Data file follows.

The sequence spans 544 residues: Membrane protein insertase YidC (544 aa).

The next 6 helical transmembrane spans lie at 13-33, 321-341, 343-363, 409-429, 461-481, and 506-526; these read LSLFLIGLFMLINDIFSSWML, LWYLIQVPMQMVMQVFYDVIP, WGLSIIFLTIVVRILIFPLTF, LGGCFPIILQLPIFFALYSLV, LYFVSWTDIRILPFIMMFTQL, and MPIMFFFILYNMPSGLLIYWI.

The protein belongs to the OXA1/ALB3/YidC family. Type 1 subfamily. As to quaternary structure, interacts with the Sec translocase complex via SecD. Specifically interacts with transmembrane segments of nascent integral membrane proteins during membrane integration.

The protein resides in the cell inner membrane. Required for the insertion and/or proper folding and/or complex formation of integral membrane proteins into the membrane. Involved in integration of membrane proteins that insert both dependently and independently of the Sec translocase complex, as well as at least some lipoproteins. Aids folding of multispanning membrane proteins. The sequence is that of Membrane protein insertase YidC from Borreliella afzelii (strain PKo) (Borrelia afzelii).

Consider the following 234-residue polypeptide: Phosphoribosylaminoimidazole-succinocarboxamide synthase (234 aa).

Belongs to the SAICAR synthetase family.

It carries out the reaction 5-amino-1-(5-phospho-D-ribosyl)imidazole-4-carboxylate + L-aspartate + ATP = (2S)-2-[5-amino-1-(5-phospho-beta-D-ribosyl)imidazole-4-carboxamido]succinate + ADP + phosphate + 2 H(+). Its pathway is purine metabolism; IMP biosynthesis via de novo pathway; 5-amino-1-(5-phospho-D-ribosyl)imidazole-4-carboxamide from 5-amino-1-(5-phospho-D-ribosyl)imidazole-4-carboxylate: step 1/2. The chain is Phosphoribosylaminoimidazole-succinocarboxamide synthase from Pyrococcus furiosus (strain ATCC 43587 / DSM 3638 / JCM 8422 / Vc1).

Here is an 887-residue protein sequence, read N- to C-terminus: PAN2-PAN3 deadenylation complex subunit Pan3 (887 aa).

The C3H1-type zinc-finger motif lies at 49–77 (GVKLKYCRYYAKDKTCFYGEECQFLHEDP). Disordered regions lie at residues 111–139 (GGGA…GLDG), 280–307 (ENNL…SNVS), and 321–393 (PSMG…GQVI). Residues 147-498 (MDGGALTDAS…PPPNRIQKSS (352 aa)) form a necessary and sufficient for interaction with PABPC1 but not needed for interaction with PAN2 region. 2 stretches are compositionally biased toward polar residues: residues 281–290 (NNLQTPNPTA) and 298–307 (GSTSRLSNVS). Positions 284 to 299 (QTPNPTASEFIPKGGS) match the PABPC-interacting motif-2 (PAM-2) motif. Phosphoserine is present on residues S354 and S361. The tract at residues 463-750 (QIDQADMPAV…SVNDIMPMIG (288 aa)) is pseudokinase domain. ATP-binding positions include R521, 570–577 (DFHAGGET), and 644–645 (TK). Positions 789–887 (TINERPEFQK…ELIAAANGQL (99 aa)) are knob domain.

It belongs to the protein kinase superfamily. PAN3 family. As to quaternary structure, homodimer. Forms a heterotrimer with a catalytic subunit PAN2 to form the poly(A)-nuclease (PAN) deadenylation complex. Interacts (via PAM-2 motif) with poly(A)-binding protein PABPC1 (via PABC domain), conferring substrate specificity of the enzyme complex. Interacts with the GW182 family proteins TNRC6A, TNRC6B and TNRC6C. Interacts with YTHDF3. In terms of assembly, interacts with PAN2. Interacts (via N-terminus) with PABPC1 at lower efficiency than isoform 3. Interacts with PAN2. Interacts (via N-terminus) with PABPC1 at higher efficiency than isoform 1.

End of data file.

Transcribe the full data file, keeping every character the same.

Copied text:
The sequence spans 544 residues: Membrane protein insertase YidC (544 aa).

The next 6 helical transmembrane spans lie at 13-33, 321-341, 343-363, 409-429, 461-481, and 506-526; these read LSLFLIGLFMLINDIFSSWML, LWYLIQVPMQMVMQVFYDVIP, WGLSIIFLTIVVRILIFPLTF, LGGCFPIILQLPIFFALYSLV, LYFVSWTDIRILPFIMMFTQL, and MPIMFFFILYNMPSGLLIYWI.

The protein belongs to the OXA1/ALB3/YidC family. Type 1 subfamily. As to quaternary structure, interacts with the Sec translocase complex via SecD. Specifically interacts with transmembrane segments of nascent integral membrane proteins during membrane integration.

The protein resides in the cell inner membrane. Required for the insertion and/or proper folding and/or complex formation of integral membrane proteins into the membrane. Involved in integration of membrane proteins that insert both dependently and independently of the Sec translocase complex, as well as at least some lipoproteins. Aids folding of multispanning membrane proteins. The sequence is that of Membrane protein insertase YidC from Borreliella afzelii (strain PKo) (Borrelia afzelii).

Consider the following 234-residue polypeptide: Phosphoribosylaminoimidazole-succinocarboxamide synthase (234 aa).

Belongs to the SAICAR synthetase family.

It carries out the reaction 5-amino-1-(5-phospho-D-ribosyl)imidazole-4-carboxylate + L-aspartate + ATP = (2S)-2-[5-amino-1-(5-phospho-beta-D-ribosyl)imidazole-4-carboxamido]succinate + ADP + phosphate + 2 H(+). Its pathway is purine metabolism; IMP biosynthesis via de novo pathway; 5-amino-1-(5-phospho-D-ribosyl)imidazole-4-carboxamide from 5-amino-1-(5-phospho-D-ribosyl)imidazole-4-carboxylate: step 1/2. The chain is Phosphoribosylaminoimidazole-succinocarboxamide synthase from Pyrococcus furiosus (strain ATCC 43587 / DSM 3638 / JCM 8422 / Vc1).

Here is an 887-residue protein sequence, read N- to C-terminus: PAN2-PAN3 deadenylation complex subunit Pan3 (887 aa).

The C3H1-type zinc-finger motif lies at 49–77 (GVKLKYCRYYAKDKTCFYGEECQFLHEDP). Disordered regions lie at residues 111–139 (GGGA…GLDG), 280–307 (ENNL…SNVS), and 321–393 (PSMG…GQVI). Residues 147-498 (MDGGALTDAS…PPPNRIQKSS (352 aa)) form a necessary and sufficient for interaction with PABPC1 but not needed for interaction with PAN2 region. 2 stretches are compositionally biased toward polar residues: residues 281–290 (NNLQTPNPTA) and 298–307 (GSTSRLSNVS). Positions 284 to 299 (QTPNPTASEFIPKGGS) match the PABPC-interacting motif-2 (PAM-2) motif. Phosphoserine is present on residues S354 and S361. The tract at residues 463-750 (QIDQADMPAV…SVNDIMPMIG (288 aa)) is pseudokinase domain. ATP-binding positions include R521, 570–577 (DFHAGGET), and 644–645 (TK). Positions 789–887 (TINERPEFQK…ELIAAANGQL (99 aa)) are knob domain.

It belongs to the protein kinase superfamily. PAN3 family. As to quaternary structure, homodimer. Forms a heterotrimer with a catalytic subunit PAN2 to form the poly(A)-nuclease (PAN) deadenylation complex. Interacts (via PAM-2 motif) with poly(A)-binding protein PABPC1 (via PABC domain), conferring substrate specificity of the enzyme complex. Interacts with the GW182 family proteins TNRC6A, TNRC6B and TNRC6C. Interacts with YTHDF3. In terms of assembly, interacts with PAN2. Interacts (via N-terminus) with PABPC1 at lower efficiency than isoform 3. Interacts with PAN2. Interacts (via N-terminus) with PABPC1 at higher efficiency than isoform 1.